Wednesday, 4 October 2017


When I Was Straight
Author: Julie Marie Wade
Publisher: A Midsummer Night's Press
ISBN: 13:9781938334085
Pages: 42
Reviewed by: Sandra Scholes

I adore these small paperback books of poetry from LGBT authors from around the world.I got the impression that Julie Marie Wade wrote this series of poems to fully exorcise her demons about coming out.

Julie explores what it is like to feel the way she does; liberated and satisfied she goes on to mention what it was like to come out to her family, friends and work colleagues. She labels the two chapters Before and After as if she felt like she was on the transition between two people. After: When I Was Straight is the first chapter with 12 poems with When I Was Straight as the title. It is only when looking at the Contents page there are sub titles in brackets that make more sense.

In Before, Julie explains her past feeling and experiences of being straight that she has insatiable with her lust for men and as a heterosexual she was never questioned on her sexuality as she was considered normal. All her life she watched how her mother and father had acted around her and what her attitudes were to her boyfriends. Was there love in her heart for them or were they experiments?

Julie makes the poems seem like a short look at her life without the drawn out feel of a novel. When Julie was straight she was ordinary like everyone else, not flamboyant, not making waves as there are so many like her.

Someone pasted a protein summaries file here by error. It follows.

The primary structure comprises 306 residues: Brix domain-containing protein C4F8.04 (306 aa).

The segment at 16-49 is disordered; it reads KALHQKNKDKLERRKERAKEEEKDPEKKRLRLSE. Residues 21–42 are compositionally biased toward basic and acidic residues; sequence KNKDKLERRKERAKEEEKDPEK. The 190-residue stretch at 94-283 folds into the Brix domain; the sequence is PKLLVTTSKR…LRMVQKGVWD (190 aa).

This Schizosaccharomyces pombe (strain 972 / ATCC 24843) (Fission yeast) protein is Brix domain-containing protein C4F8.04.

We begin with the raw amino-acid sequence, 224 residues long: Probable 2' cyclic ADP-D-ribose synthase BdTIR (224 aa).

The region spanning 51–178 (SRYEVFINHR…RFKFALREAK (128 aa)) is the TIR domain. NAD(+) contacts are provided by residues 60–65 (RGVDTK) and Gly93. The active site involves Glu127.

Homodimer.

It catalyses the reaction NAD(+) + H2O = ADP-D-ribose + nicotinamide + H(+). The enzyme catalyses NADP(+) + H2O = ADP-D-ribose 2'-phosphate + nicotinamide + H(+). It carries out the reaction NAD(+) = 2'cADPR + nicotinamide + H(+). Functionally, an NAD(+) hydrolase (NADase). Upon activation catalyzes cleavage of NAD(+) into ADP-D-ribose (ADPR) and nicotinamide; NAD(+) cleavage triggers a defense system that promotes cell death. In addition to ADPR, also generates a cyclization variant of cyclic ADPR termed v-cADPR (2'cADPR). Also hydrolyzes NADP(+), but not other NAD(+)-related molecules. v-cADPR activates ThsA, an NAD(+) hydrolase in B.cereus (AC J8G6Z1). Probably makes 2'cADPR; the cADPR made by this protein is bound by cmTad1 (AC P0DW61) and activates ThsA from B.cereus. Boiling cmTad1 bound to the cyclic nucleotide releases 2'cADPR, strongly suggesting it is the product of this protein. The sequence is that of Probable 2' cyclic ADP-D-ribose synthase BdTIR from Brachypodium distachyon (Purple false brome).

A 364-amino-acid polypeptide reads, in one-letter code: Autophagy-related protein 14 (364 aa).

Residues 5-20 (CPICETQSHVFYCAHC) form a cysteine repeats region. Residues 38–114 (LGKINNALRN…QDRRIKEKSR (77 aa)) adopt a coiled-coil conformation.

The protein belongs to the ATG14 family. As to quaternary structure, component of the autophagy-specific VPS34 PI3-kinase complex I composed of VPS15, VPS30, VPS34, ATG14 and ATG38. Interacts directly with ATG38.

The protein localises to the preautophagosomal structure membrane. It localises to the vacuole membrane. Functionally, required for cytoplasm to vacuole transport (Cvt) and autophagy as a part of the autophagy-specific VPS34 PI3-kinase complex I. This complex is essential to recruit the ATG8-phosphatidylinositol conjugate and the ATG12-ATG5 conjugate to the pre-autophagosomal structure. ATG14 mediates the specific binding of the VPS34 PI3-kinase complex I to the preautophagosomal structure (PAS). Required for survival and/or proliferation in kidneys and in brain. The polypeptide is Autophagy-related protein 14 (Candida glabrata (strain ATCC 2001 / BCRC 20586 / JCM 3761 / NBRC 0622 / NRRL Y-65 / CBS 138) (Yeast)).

In After Julie lists her poems in order of importance, to her mother first, then her work colleague and police officer at her private school. In this chapter there are 11 poems that show how various people have reacted to Julie coming out. What surprised me were their attitudes towards her being a lesbian; acting as though she was going through a phase or not believing her choice of sexuality. Some even respond as if what she said was a joke.

The inspiration for When I Was Straight for Julie came from her having read two poems; When I Was Straight by Maureen Seaton and When I Was A Lesbian by Denise Duhamel. These rank as the two who have provided the inspiration for her work today and though I haven't read other novels by Julie, I am aware of her work and interested in reading it based on this compilation of poetry and lesbian studies.

For me the impressive part of this book was the transition from Julie being straight to becoming a lesbian and the reactions of those in her life; her mother and last of all in the later poems, her father who gives his own opinion of her transition in his silence.